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The London That Was

The times have changed, and London is no longer the peaceful place with polite interactions

Throughout the six-odd years I lived in London after the last war, I never heard anyone raised his voice or utter a swear word. It was always please, thank you, and, occasionally, when the weather was right, God bless you. I don’t think I ever picked up a quarrel with anybody, or vice-versa. Neither did I tell people to go to hell. It was all very polite even when you were dealing with an ex-sergeant who had just returned from the war minus an arm, or a landlady who had lost her husband.

You went to a florist or a fruit seller, and it was always like this.
“Can I help you, Sir?”
“A pound of apples please and half a pound of cherries, please”
“Here you are, Sir, and how are you doing this morning?”

My color didn’t make much difference either. Apparently, it now does. In last month’s riots in the city, there was virtually an open confrontation between some young Londoners and the police, and between blacks and whites, something unheard of in our days. Actually, there were few blacks then, the only blacks and browns being us Indians, so we had to be an our guard all the time, even though many of us lived in posh suburbs like Hampstead or South Kensington. We studied in “royal” colleges and lived in-house as paying guests of earls and viscounts, who had come down in the world after the war and were reduced to running hostelries for impecunious Indian students.

Every morning, the marquis’s wife or daughter left our breakfast tray outside the door, complete with porridge and smelly kippers, a ghastly combination guaranteed to spoil your day. But the lady, whose husband had probably served under Lord Mountbatten and lived in one of those vast bungalows near the vice regal house in Delhi, was politeness personified. It was almost certainly the first time she was serving an Indian, instead of the other way round, and to rub it in, I always made it a point to be extra polite.

After I started working, I had to take rooms of my own in far-off areas like Clapham, Fulham and Wandsworth, the very places which were set on fire in last month’s riots. Clapham used to be a genteel, lower middle class place, full of old women living on their old age pensions, and extremely grateful for the few pounds we gave them every week. But times have moved on, and the genteel old women have given way to muscular blacks from Jamaica and Trinidad, and may be young jobless Britishers spoiling for a fight. Last time I was there, I saw them hanging around tube stations in a row, some with big sticks and possibly other things, waiting for someone like me, with a few pounds in there pockets, and unsuspecting smiles on their faces. Had I not ducked back into the station, I would have been beaten up. In fact, I was beaten up, not in London, every time I visited the city of light. They were not after me but my cash, which I promptly placed into their hands and made my gateway.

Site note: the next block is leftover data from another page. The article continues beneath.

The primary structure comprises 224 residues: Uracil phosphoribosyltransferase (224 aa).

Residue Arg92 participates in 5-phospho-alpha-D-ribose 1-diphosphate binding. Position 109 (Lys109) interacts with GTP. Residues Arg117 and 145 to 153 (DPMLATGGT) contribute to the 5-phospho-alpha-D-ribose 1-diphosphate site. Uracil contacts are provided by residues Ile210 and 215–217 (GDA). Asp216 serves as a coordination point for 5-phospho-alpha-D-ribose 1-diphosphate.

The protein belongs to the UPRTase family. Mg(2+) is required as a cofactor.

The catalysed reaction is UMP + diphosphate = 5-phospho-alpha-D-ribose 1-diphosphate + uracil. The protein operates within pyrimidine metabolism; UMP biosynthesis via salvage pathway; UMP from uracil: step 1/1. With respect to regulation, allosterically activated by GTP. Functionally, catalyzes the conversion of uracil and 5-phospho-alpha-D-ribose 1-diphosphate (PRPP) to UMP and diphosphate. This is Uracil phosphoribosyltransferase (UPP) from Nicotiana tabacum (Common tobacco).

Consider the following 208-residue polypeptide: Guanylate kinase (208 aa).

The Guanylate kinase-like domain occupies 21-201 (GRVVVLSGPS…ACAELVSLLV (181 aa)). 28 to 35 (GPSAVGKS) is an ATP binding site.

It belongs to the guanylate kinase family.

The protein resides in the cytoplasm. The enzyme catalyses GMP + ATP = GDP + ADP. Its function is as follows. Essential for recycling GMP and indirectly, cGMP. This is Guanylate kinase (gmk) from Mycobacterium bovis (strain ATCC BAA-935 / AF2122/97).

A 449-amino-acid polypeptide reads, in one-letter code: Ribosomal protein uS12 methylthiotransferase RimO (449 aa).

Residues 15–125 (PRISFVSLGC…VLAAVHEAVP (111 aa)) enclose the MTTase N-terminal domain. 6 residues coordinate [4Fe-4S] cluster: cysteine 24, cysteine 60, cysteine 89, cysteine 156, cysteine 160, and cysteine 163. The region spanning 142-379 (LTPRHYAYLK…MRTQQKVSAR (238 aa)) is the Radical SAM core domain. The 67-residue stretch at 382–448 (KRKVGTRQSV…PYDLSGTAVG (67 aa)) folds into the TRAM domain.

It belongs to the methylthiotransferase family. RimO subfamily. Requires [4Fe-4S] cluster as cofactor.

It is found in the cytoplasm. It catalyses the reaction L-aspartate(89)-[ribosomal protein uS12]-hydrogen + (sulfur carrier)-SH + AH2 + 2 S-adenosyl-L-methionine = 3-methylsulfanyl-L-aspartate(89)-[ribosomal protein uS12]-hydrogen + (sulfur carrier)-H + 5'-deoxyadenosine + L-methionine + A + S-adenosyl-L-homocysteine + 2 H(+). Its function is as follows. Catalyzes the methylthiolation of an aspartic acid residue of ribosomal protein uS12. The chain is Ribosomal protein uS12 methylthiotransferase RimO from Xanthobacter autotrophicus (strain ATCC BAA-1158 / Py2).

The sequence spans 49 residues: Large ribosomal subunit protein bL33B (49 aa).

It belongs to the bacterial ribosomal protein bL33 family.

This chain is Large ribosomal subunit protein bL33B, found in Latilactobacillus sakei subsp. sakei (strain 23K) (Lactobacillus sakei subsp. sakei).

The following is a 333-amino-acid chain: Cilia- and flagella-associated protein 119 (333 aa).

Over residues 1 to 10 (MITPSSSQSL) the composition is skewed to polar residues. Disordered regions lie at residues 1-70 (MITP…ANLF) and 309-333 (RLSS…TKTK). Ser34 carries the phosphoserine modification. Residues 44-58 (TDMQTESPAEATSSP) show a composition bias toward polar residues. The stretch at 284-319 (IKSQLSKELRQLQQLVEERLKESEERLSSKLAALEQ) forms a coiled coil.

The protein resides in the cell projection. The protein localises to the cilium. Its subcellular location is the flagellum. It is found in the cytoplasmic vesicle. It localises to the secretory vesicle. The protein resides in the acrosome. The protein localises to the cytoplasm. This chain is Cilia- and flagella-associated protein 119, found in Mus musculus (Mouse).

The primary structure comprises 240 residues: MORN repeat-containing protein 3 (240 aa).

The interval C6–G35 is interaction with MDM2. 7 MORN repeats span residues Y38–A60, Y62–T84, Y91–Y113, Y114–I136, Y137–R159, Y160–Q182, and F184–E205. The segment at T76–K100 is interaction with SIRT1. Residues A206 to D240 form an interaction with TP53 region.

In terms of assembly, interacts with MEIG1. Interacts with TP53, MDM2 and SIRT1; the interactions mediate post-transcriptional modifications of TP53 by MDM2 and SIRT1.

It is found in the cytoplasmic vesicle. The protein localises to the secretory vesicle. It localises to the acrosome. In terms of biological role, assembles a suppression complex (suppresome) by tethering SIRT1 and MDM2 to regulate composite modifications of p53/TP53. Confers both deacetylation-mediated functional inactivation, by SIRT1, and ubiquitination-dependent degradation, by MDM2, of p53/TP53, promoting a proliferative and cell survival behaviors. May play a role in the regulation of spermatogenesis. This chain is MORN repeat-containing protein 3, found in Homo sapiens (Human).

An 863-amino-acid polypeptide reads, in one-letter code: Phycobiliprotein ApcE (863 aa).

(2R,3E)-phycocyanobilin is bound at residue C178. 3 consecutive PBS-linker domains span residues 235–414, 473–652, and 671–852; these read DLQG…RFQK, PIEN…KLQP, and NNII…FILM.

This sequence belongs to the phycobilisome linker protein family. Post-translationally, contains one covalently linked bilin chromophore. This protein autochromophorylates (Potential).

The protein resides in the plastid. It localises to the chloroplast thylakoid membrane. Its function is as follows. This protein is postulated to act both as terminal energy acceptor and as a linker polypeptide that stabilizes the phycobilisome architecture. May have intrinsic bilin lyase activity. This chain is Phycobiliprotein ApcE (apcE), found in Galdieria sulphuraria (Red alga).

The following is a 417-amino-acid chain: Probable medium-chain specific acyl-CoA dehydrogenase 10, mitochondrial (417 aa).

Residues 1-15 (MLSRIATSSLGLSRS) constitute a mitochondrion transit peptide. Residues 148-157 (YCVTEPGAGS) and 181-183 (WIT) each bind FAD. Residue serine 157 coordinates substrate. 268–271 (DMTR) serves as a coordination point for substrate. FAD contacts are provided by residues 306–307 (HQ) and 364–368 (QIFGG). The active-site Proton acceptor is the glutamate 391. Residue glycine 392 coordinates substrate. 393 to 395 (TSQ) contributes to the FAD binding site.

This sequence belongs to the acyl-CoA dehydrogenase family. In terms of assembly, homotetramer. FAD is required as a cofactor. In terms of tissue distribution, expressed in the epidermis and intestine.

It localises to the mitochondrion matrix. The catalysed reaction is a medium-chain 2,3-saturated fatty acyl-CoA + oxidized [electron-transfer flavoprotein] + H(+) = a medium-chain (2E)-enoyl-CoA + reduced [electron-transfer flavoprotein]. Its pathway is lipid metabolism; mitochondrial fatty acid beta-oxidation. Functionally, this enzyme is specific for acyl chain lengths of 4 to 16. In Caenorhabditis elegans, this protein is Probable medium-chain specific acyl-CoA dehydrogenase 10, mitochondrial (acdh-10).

Money is very scarce in Europe now, which is not what it used to be. I made some calculations, and discovered that we Indians - or at least a certain class of Indians-are much better off than some Londoners or Parisians, which makes me wonder why some Indians are so keen to emigrate there. Things have changed enormously in the last 10 years, which may be the reason why London is not what it used to be and why Londoners go on rampage every now and then and take it out on people like us when we visit their cities.

London used to be too polite a place, so polite and courteous that I often felt like making trouble just to live in things up. Even when some of us tried to pick up a fight, we were laughed off. But, alas, that was aeons ago, and times have changed. And when times change, you have to grin and bear it!